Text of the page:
Dave has a policy of not rescuing anyone who arrives on the surface except those who were convicted wrongly. This is simply a cost equation. The wrongly convicted usually do not arrive at Mal in the first place for Dave vets the cases very carefully before agreeing to pay for transit. Also, truly innocent people crashing or otherwise arriving at Mal by accident is unheard of; most “crashes” are orchestrated to get past the planetary defences. This explains how Eben will end up on Mal but not be rescued by Dave.
We can assume that Dave has recovered the cost of setting up Inmate Survivors by the time this story takes place. In fact, I have decided, somewhat arbitrarily, that Mal has been in operation for 226 years at the point the story takes place. This means that Mal is well know by the entire human population of the galaxy.
Dave also has hidden motives for operating Mal but these will remain hidden for the entire story. They may become relevant should a sequel occur but this particular story will not require them. Their presence, however, may serve to further increase the believability of such an expensive undertaking. Also, the exact members of the reclusive Dave are currently not known but should it become relevant, this information can be created in conjunction with the hidden motives.
I did write a similar story piece about Mal’s history as I did for Eben and Ogden. I have decided to include it below though it is somewhat long. So, for your reading pleasure, the story behind Mal.
Any society or civilization ultimately faces two problems: entertaining the masses and maintaining order. The latter is expensive and the former often difficult. The League of Worlds (any many non-aligned worlds) faced the problem of escalating costs to house criminals.
One particularly enterprising individual known only as “Dave” had a novel solution. Why not make money from inmates instead of paying for their keep? Most powers that be scoffed at the idea but he was able to obtain sufficient investment to claim an unoccupied planet and terraform it. He then placed automated recorders around the more habitable areas and socked the planet with mobile drones and a solid communication network, closed of course. Then he started broadcasting over the interstellar network, first the empty planet and a suggestion of his idea. Then, some worlds realized that there was no moral objection to shipping death row and life sentence inmates to such a place. Dave paid the transport costs which were very quickly offset by the revenue from Inmate Survivors.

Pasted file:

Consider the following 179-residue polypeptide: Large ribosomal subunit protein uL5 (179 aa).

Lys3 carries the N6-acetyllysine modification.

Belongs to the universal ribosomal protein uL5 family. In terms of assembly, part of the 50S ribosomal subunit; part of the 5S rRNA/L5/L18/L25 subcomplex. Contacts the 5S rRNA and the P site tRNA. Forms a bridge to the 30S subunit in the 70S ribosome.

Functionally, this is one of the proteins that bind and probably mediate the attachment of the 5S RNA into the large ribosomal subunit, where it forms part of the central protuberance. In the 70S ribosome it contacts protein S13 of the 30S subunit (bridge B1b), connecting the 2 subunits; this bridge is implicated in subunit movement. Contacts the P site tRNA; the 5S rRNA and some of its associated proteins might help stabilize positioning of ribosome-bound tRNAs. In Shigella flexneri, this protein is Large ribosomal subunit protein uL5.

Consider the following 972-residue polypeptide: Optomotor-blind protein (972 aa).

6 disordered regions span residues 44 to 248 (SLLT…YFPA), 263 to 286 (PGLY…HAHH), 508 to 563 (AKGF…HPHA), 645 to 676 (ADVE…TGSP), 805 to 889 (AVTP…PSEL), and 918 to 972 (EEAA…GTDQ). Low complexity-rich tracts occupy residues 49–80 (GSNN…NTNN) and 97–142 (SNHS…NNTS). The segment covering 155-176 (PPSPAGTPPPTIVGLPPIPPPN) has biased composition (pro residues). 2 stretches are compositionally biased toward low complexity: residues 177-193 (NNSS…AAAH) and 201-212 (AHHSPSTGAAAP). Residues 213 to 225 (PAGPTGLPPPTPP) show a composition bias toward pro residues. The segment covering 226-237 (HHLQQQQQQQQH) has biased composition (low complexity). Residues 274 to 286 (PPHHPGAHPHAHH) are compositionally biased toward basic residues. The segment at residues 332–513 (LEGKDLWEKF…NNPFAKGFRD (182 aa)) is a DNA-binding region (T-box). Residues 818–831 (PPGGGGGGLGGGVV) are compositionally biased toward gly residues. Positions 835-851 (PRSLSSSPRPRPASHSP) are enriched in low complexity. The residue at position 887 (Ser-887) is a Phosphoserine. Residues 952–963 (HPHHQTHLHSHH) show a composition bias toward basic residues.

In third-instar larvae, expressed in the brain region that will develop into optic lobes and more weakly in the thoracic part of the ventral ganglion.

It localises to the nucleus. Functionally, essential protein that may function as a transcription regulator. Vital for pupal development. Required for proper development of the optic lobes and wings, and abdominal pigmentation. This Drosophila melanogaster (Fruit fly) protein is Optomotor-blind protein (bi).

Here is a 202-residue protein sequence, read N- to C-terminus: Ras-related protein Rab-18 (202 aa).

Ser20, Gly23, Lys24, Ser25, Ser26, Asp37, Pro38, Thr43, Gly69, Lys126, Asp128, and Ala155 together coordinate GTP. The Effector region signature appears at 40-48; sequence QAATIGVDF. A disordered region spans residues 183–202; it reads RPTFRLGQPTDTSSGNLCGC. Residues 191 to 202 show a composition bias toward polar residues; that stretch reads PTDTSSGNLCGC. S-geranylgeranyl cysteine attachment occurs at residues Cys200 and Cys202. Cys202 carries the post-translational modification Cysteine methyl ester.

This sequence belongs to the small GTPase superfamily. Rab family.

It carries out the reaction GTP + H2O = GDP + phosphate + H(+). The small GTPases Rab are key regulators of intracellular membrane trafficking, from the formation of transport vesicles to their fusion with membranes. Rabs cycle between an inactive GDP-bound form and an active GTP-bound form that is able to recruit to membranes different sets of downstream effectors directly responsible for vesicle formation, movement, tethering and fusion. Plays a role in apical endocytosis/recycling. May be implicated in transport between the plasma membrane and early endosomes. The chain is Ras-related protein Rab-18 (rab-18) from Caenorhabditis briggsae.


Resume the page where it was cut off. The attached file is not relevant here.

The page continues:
Unlike most reality shows, there was no need to rig the show to derive entertainment value. That was its gimmick – no contrived plots; boring reality at its most raw.
For generations, this planetary boradcast continued. Even the occasional attempt to interfere was allowed to play out. As time passed, viewers watched a culture and civilization begin to form, but it was constantly shattered by the influx of new malcontents and criminals. Some were innocent but even this made for good viewing. Some innocents were rescued when appeals succeeded but a surprising number had no wish to leave after they had stayed fora time.
Eventually, the morality of sending people into exile on a barren planet with no infrastructure gave rise to groups opposed to the practice. Most of these groups folded before they gained any real momentum. Occasionally, they changed the policies of their local governments but there was never a shortage of fresh inmates from other worlds. There was even a movement of people who “volunteered” for Mal for various reasons.
Of course, as with any successful business venture, rivals attempted to control, duplicate, or destroy the successful venture. Many attempts to sabotage Mal over the years simply resulted in better ratings as the attempts were filmed and broadcast. Some attempts were to organize the inmates to overthrow their jailers but most saw little point as they were freer on Mal than when they had been free. Some were attempts to provoke war and destruction or to destroy the camera gear which met with greater success but Dave always replaced cameras quickly from a seemingly endless supply.
The ultimately successful intervention was a truly covert one, consisting as it did of two unwitting instigators. Even Dave did not realize the implications until too late but the struggle for independence and order made for a brilliant broadcast. In the end, Dave had the rights to a fully complete record of the rise of a nation from initial settlement (and even the terraforming before) all the way through establishment of a sovereign nation. Even with royalties paid to Mal for the use of said library, it was very lucrative.
In fact, Dave had foreseen that nationhood or similar was a likely outcome and had set aside a portion of the proceeds from the beginning. Against these profits, he had charged the actual cost terraforming (duly recorded and documented), the cost of producing the show – cameras, transportation, distribution costs, etc., and set aside the rest in an interest bearing deposit. By the time Mal gained independence, its government inherited a bank account large enough to clear the national debts of half of the League of Worlds.
With the ultimate success of Dave’s Mal venture, it became a popular thing to finance colonies through vid exploitation but none garnered the level of success of Mal for they were no longer novel and they faced competition. Still, many colonies succeeded where they would have otherwise failed without such a venture.
There is, of course, additional information in the above passage that has not yet been discussed, including revelation of some of the broad strokes plot details of the story. More on those details in another post.